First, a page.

"It makes everything easier if we do it this way," Hawkins told the council.
The change doesn't involve a lot of parcels, he said. An average of 55 parcels have made it to the final auction list in each of the last five years, and only about 4 percent of those provoke bidding wars.
Under the old method, if $15,000 in back taxes was owed and there were competing bidders, the final sales price still would be $15,000, but the winning bidder would purchase only part of the initial acreage.
In the new system, competing bidders would drive up the final sales price, with the delinquent taxpayer receiving whatever is obtained over the $15,000 owed.
One advantage of the arcane bid-down process, Hawkins acknowledged, is that delinquent taxpayers who can't afford to pay the whole bill can retain some of their property for instance, the portion including their homes.
That prospect appealed to Republican Councilman Richard Snelgrove, who cast the lone vote against the change.
"I can't be in favor of something that makes it more likely, even if it is a remote chance, that someone could lose their home, especially if they're in a distressed-type situation," he said. "It's a bad idea."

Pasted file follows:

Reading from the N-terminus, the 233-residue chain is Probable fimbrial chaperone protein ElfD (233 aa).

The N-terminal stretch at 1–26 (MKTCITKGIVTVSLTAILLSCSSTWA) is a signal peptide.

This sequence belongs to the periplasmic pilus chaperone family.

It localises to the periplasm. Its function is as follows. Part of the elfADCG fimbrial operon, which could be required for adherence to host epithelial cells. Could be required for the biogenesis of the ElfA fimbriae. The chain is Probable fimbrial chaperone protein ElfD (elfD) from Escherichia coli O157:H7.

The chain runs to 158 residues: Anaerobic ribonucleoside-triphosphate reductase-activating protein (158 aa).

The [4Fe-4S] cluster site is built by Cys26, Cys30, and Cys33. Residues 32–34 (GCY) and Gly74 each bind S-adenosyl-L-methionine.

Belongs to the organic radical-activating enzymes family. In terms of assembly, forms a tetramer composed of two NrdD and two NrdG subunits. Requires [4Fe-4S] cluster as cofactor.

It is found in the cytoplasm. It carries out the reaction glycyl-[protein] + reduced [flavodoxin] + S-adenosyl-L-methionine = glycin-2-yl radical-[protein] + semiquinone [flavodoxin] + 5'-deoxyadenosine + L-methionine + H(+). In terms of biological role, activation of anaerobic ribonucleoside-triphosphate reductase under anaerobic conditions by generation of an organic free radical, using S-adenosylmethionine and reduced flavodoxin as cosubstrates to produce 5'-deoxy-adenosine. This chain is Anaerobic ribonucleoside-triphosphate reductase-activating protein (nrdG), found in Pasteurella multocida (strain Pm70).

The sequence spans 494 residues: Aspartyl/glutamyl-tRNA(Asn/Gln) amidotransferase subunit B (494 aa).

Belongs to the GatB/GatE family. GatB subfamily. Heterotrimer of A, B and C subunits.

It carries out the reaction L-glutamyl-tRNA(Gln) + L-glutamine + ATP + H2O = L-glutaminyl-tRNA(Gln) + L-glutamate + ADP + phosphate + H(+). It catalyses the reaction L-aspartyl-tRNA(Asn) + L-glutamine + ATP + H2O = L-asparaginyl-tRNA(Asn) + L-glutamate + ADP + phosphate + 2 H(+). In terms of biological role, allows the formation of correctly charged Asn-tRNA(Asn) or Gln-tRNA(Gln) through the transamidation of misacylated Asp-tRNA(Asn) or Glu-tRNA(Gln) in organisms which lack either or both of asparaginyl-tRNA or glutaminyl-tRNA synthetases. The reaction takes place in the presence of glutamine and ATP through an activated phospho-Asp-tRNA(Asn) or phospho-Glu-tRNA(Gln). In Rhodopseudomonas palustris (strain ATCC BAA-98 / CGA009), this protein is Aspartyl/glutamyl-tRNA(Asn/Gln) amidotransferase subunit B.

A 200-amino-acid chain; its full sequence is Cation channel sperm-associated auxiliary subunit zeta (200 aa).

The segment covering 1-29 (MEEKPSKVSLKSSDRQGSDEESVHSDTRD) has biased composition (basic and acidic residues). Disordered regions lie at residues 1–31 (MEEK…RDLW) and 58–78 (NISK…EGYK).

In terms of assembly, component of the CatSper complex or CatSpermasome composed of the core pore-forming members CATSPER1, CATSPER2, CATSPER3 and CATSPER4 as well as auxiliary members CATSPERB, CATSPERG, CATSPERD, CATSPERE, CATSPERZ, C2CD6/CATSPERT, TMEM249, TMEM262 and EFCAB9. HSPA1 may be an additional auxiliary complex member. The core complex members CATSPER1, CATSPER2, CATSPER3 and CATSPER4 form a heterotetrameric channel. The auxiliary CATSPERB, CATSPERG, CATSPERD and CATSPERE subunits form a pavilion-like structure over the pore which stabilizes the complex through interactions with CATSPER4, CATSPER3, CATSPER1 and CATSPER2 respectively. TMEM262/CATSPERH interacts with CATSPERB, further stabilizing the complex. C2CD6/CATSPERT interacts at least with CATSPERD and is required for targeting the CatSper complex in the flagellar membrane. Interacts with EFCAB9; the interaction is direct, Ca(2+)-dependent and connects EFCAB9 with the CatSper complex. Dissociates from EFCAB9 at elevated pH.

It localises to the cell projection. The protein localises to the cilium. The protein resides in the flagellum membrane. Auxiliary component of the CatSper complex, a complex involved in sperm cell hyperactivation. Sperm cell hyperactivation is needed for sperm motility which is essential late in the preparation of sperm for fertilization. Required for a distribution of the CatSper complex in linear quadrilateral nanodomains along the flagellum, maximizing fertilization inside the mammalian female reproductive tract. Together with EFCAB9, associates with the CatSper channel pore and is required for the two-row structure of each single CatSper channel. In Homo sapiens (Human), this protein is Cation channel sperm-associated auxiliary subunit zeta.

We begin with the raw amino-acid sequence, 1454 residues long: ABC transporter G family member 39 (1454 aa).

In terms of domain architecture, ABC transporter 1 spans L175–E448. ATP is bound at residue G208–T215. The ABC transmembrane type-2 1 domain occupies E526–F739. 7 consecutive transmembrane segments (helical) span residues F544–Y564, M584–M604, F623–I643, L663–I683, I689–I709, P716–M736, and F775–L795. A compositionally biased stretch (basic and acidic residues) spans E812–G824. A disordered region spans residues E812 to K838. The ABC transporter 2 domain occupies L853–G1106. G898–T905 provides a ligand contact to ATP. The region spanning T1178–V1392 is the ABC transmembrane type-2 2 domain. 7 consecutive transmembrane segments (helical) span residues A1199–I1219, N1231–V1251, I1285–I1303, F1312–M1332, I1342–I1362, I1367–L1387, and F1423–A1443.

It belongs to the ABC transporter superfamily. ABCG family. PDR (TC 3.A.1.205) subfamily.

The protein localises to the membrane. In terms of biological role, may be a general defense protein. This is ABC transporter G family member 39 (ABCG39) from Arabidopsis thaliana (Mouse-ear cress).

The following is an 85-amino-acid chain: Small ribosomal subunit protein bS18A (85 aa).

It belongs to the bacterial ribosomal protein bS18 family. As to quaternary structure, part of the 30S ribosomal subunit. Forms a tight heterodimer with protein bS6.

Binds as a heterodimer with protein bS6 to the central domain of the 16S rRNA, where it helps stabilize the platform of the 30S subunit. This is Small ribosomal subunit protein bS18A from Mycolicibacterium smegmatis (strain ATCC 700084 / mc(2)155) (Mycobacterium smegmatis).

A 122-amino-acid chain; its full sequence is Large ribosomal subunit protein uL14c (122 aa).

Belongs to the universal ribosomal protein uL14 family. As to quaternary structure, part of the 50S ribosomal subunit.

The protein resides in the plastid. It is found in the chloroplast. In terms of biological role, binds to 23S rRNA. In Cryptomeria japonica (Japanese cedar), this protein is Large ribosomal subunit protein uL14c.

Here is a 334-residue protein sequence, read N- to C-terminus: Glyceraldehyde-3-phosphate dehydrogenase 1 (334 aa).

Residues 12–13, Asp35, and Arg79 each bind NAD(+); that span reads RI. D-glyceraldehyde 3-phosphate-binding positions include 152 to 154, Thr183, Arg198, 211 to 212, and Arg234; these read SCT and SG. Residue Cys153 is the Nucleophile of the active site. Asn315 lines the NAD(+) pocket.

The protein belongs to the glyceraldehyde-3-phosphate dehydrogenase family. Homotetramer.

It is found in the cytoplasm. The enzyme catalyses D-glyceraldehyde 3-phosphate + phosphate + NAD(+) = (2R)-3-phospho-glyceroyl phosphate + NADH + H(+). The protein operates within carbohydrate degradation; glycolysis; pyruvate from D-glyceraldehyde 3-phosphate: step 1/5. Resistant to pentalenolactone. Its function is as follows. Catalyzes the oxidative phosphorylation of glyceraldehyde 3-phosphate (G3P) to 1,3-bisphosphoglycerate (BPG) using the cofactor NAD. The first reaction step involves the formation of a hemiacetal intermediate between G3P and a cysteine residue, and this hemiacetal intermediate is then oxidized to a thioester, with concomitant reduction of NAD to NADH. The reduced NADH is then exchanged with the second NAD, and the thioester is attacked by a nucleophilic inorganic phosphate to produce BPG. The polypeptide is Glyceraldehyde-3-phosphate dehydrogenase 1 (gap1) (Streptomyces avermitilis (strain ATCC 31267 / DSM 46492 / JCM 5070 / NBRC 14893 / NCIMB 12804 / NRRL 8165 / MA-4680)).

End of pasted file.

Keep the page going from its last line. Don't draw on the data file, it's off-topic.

Other council members were sympathetic to his concern, but were more persuaded by Hawkins' explanation that the new approach could protect delinquent taxpayers from land speculators who "buy [strips] because they think they'll make money when the other property owner wants to sell and needs the whole parcel."
Of the 350,000 land parcels in Salt Lake County, about 1,800 are put onto the tax-sale list at the beginning of the year. The auditor's and treasurer's offices usually reduce that number to 289 by the time the tax sale is advertised, this year on April 24. By the actual sale date, the list is down to 55 parcels.
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